Lucrative lotto

IAN BUSBY -- Calgary Sun

, Last Updated: 9:29 AM ET

The highest-rated hockey program this season could air next Thursday, right in the middle of summer.

Even before a game is played in the 'new' NHL, the viewership could peak when a ping-pong ball gets drawn for the team that will land phenom Sidney Crosby. With the lottery still up in the air for after ratification, there's no word who will get this lucrative event, although there's a chance everyone with a camera could set up at the news conference.

Once it's determined which city the Next One will play in, Canadian broadcasters will scramble to fight for the rights to that club's games.

TSN has the draft July 30 in Ottawa and could play a role in the lottery, which is the first of many hockey-related events the network is planning, according to spokesperson Andrea Goldstein.

"We're so happy for the league and hockey fans, we can't wait to put our plans in motion," said Goldstein. "We've been doing a lot of work behind the scenes. There will be several announcements throughout the summer for production elements as well as marketing and PR campaigns we will be putting in place."

There's no certainty the glory days of TV viewership will return. The only consolation might be if fans sit at home instead of flocking to arenas in the belief watching from afar is a protest.

Doug Beeforth, president of Rogers Sportsnet, doesn't believe that will be a problem in places like Calgary, where the network has regional coverage that does very well.

"My gut feeling is that hockey in Canada is such a part of our national identity, it will not take long for Canadian hockey fans to be back at the level of interest they were at before," Beeforth told the Canadian Press. "I'm not so sure that will be the case in the States."

As much as hockey fans will need a program to figure out which players are on each team, viewers will likely need a guide to the broadcasters as well.

Chris Cuthbert has moved from CBC to TSN, giving the network another premier play-by-play man along with Gord Miller. On Sportsnet, Roger Millions will likely have his workload increased as he and Jim Hughson pick up the slack left by Kevin Quinn, who was a casualty of that network's lockout-induced layoffs.

Over on CBC, Hockey Night in Canada will be much like it was before as Ron MacLean goes back to his vocation instead of hosting movie night and Don Cherry returns to his post. But there could be a shift in talent if the CBC brings in another voice from a different network to replace Cuthbert's void.

There should be no shortage of intrigue when business stories are off the front page and sports tales emerge. The league has plenty of potential new rules to unveil this season -- including a possible crowd-pleasing shootout format -- while Crosby and two groups of drafted players try to emerge as stars.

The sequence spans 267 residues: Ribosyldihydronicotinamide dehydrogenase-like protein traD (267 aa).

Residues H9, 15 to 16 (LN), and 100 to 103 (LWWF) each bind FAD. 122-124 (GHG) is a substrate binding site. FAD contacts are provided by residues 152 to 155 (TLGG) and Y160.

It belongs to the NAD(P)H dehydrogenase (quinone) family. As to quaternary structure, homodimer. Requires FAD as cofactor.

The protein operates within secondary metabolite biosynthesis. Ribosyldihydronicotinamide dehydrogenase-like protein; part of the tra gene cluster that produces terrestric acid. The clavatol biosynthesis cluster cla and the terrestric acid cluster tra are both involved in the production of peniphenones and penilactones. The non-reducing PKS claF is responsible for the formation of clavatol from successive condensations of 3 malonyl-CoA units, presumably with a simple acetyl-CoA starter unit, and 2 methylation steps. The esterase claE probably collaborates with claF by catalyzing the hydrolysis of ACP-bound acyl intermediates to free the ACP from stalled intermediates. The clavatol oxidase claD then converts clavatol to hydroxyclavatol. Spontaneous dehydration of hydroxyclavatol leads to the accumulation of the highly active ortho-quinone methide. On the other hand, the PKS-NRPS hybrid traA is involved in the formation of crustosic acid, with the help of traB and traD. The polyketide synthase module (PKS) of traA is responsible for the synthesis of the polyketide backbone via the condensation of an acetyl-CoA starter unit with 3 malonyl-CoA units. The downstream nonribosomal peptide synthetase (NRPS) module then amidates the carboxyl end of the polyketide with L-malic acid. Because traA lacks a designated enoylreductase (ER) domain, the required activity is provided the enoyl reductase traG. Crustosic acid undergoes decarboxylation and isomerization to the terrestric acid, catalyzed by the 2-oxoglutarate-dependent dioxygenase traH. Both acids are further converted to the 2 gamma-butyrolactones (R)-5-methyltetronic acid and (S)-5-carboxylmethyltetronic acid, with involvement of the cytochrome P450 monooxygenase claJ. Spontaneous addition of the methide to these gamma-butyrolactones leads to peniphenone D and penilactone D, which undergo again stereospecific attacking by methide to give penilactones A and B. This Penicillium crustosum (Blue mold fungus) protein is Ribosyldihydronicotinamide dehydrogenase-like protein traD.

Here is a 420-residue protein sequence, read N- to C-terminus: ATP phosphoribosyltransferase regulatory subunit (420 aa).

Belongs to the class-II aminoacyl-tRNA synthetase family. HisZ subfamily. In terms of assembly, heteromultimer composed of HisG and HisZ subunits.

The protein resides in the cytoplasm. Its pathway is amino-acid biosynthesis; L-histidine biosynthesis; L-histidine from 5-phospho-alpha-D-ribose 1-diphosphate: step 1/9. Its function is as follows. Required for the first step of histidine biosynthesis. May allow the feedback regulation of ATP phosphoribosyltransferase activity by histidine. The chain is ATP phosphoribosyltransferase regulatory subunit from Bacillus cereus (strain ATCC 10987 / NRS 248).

Ticket prices may not drop but investing in the product should be less of a burden for sponsors. Rights-holders have cut the price of advertising blocks to reflect an expected drop in viewership.

Prime time might be a dead area for the league in the U.S. ESPN dropped its contract with the league once the 2004-05 season was officially cancelled and will only come back with major concessions made by the NHL.

Doesn't that sound familiar?

WEEKEND HIGHLIGHT

The perfect final scene at St. Andrews would have the wind howling while Jack Nicklaus walks up No. 18 with the lead. It probably won't happen but it shouldn't stop anyone from setting the alarm to absorb as much British Open coverage as possible this weekend. TSN is picking up ABC's feed for the weekend, where Mike Tirico will be the host announcer. He will be joined by a grand crew of analysts, while TSN has sent James Duthie to report on the event:

* 2nd round, today, 5 a.m., 3rd, tomorrow, 5 a.m., final, Sunday, 5 a.m., Ch. 21

CLASSIC REPLAYS

Back when the hockey business took a backseat to the game on the ice, there were games like this: In 1982, what is now called the 'Miracle on Manchester', the Oilers got up to a 5-0 after two periods on the L.A. Kings in Game 3 of the Smythe Division quarter-finals. The Kings roared back for the win and the eventual series victory, beating a guy named Gretzky. Relive it on ESPN Classic Canada:

* Tomorrow, 10 a.m.

YOU JUST HAD TO SEE IT

A day before the NHL took centre stage this week, Major League Baseball held its mid-summer classic. And guess who still showed up: Kenny Rogers, the same guy who shoved two cameramen a week earlier. The Gambler was heavily booed by the Detroit crowd when he was announced. He entered the game and was promptly taken deep by Andruw Jones. In the highlight package on The Score, Sam Cosentino said: "Cameraman everywhere are ducking for cover right now" as Rogers fumed on the mound like he did that day in practice.


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